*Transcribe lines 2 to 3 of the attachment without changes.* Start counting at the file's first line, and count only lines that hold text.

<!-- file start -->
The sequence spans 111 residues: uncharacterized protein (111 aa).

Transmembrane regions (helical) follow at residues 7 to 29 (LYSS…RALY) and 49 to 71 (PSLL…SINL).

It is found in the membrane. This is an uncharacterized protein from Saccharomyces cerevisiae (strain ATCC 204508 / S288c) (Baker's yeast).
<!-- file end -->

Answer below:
Transmembrane regions (helical) follow at residues 7 to 29 (LYSS…RALY) and 49 to 71 (PSLL…SINL).

It is found in the membrane. This is an uncharacterized protein from Saccharomyces cerevisiae (strain ATCC 204508 / S288c) (Baker's yeast).